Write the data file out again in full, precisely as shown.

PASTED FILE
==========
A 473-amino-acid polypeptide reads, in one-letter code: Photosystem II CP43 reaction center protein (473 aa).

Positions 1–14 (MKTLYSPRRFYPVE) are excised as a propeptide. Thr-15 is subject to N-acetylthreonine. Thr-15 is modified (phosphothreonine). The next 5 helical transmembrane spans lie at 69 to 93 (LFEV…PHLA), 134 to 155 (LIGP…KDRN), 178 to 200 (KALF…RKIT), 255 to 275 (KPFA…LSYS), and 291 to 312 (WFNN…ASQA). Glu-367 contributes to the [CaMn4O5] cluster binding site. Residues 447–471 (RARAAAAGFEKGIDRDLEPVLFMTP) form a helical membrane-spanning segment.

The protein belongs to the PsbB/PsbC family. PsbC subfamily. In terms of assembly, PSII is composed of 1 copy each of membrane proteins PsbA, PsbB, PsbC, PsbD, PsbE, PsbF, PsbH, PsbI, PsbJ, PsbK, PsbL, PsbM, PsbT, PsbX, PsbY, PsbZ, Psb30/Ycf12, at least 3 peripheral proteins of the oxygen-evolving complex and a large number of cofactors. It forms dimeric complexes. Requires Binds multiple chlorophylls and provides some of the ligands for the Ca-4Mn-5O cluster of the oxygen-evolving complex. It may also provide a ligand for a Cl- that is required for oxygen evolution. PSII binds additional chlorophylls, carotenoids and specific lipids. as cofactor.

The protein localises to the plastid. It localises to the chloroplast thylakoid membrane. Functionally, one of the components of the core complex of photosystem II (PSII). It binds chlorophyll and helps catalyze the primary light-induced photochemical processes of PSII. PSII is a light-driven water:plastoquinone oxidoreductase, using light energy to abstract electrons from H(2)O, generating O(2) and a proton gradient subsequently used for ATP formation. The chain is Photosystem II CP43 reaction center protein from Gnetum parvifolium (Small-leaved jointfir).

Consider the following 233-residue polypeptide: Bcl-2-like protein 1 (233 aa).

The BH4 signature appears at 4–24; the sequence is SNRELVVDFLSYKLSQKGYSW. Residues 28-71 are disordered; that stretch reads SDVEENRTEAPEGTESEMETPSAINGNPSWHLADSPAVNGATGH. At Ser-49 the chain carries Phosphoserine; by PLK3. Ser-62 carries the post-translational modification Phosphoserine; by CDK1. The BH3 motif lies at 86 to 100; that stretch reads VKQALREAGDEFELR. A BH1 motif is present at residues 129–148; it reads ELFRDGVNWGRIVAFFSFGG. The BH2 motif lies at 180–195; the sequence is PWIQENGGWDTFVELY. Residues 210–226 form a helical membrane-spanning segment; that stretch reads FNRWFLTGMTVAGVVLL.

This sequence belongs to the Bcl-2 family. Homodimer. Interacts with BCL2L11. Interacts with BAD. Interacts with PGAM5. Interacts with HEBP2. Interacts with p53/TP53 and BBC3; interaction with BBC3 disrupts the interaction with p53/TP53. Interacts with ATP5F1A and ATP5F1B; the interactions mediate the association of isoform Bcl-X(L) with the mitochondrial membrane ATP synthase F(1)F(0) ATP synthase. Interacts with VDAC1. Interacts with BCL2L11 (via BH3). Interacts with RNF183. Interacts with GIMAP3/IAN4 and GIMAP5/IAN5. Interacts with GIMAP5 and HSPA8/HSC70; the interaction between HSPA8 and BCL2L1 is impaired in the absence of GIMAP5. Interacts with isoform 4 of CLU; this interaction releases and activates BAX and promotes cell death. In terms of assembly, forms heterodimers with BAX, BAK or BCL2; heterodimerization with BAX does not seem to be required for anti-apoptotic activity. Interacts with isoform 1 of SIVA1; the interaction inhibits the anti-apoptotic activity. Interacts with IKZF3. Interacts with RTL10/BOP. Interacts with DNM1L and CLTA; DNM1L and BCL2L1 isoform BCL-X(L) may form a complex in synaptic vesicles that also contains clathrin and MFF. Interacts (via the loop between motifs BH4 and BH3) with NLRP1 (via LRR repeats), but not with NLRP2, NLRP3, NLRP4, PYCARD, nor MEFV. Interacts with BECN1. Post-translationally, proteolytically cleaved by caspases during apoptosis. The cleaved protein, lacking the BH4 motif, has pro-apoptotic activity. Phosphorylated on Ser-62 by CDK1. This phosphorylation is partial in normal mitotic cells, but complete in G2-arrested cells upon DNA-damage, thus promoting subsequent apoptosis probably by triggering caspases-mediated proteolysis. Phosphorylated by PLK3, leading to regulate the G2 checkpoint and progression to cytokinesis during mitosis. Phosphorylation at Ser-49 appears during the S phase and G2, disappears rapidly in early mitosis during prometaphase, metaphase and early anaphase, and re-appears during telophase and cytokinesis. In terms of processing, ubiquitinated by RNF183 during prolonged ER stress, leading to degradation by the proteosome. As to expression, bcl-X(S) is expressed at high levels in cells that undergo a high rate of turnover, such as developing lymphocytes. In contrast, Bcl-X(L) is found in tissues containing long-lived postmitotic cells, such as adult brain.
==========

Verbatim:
A 473-amino-acid polypeptide reads, in one-letter code: Photosystem II CP43 reaction center protein (473 aa).

Positions 1–14 (MKTLYSPRRFYPVE) are excised as a propeptide. Thr-15 is subject to N-acetylthreonine. Thr-15 is modified (phosphothreonine). The next 5 helical transmembrane spans lie at 69 to 93 (LFEV…PHLA), 134 to 155 (LIGP…KDRN), 178 to 200 (KALF…RKIT), 255 to 275 (KPFA…LSYS), and 291 to 312 (WFNN…ASQA). Glu-367 contributes to the [CaMn4O5] cluster binding site. Residues 447–471 (RARAAAAGFEKGIDRDLEPVLFMTP) form a helical membrane-spanning segment.

The protein belongs to the PsbB/PsbC family. PsbC subfamily. In terms of assembly, PSII is composed of 1 copy each of membrane proteins PsbA, PsbB, PsbC, PsbD, PsbE, PsbF, PsbH, PsbI, PsbJ, PsbK, PsbL, PsbM, PsbT, PsbX, PsbY, PsbZ, Psb30/Ycf12, at least 3 peripheral proteins of the oxygen-evolving complex and a large number of cofactors. It forms dimeric complexes. Requires Binds multiple chlorophylls and provides some of the ligands for the Ca-4Mn-5O cluster of the oxygen-evolving complex. It may also provide a ligand for a Cl- that is required for oxygen evolution. PSII binds additional chlorophylls, carotenoids and specific lipids. as cofactor.

The protein localises to the plastid. It localises to the chloroplast thylakoid membrane. Functionally, one of the components of the core complex of photosystem II (PSII). It binds chlorophyll and helps catalyze the primary light-induced photochemical processes of PSII. PSII is a light-driven water:plastoquinone oxidoreductase, using light energy to abstract electrons from H(2)O, generating O(2) and a proton gradient subsequently used for ATP formation. The chain is Photosystem II CP43 reaction center protein from Gnetum parvifolium (Small-leaved jointfir).

Consider the following 233-residue polypeptide: Bcl-2-like protein 1 (233 aa).

The BH4 signature appears at 4–24; the sequence is SNRELVVDFLSYKLSQKGYSW. Residues 28-71 are disordered; that stretch reads SDVEENRTEAPEGTESEMETPSAINGNPSWHLADSPAVNGATGH. At Ser-49 the chain carries Phosphoserine; by PLK3. Ser-62 carries the post-translational modification Phosphoserine; by CDK1. The BH3 motif lies at 86 to 100; that stretch reads VKQALREAGDEFELR. A BH1 motif is present at residues 129–148; it reads ELFRDGVNWGRIVAFFSFGG. The BH2 motif lies at 180–195; the sequence is PWIQENGGWDTFVELY. Residues 210–226 form a helical membrane-spanning segment; that stretch reads FNRWFLTGMTVAGVVLL.

This sequence belongs to the Bcl-2 family. Homodimer. Interacts with BCL2L11. Interacts with BAD. Interacts with PGAM5. Interacts with HEBP2. Interacts with p53/TP53 and BBC3; interaction with BBC3 disrupts the interaction with p53/TP53. Interacts with ATP5F1A and ATP5F1B; the interactions mediate the association of isoform Bcl-X(L) with the mitochondrial membrane ATP synthase F(1)F(0) ATP synthase. Interacts with VDAC1. Interacts with BCL2L11 (via BH3). Interacts with RNF183. Interacts with GIMAP3/IAN4 and GIMAP5/IAN5. Interacts with GIMAP5 and HSPA8/HSC70; the interaction between HSPA8 and BCL2L1 is impaired in the absence of GIMAP5. Interacts with isoform 4 of CLU; this interaction releases and activates BAX and promotes cell death. In terms of assembly, forms heterodimers with BAX, BAK or BCL2; heterodimerization with BAX does not seem to be required for anti-apoptotic activity. Interacts with isoform 1 of SIVA1; the interaction inhibits the anti-apoptotic activity. Interacts with IKZF3. Interacts with RTL10/BOP. Interacts with DNM1L and CLTA; DNM1L and BCL2L1 isoform BCL-X(L) may form a complex in synaptic vesicles that also contains clathrin and MFF. Interacts (via the loop between motifs BH4 and BH3) with NLRP1 (via LRR repeats), but not with NLRP2, NLRP3, NLRP4, PYCARD, nor MEFV. Interacts with BECN1. Post-translationally, proteolytically cleaved by caspases during apoptosis. The cleaved protein, lacking the BH4 motif, has pro-apoptotic activity. Phosphorylated on Ser-62 by CDK1. This phosphorylation is partial in normal mitotic cells, but complete in G2-arrested cells upon DNA-damage, thus promoting subsequent apoptosis probably by triggering caspases-mediated proteolysis. Phosphorylated by PLK3, leading to regulate the G2 checkpoint and progression to cytokinesis during mitosis. Phosphorylation at Ser-49 appears during the S phase and G2, disappears rapidly in early mitosis during prometaphase, metaphase and early anaphase, and re-appears during telophase and cytokinesis. In terms of processing, ubiquitinated by RNF183 during prolonged ER stress, leading to degradation by the proteosome. As to expression, bcl-X(S) is expressed at high levels in cells that undergo a high rate of turnover, such as developing lymphocytes. In contrast, Bcl-X(L) is found in tissues containing long-lived postmitotic cells, such as adult brain.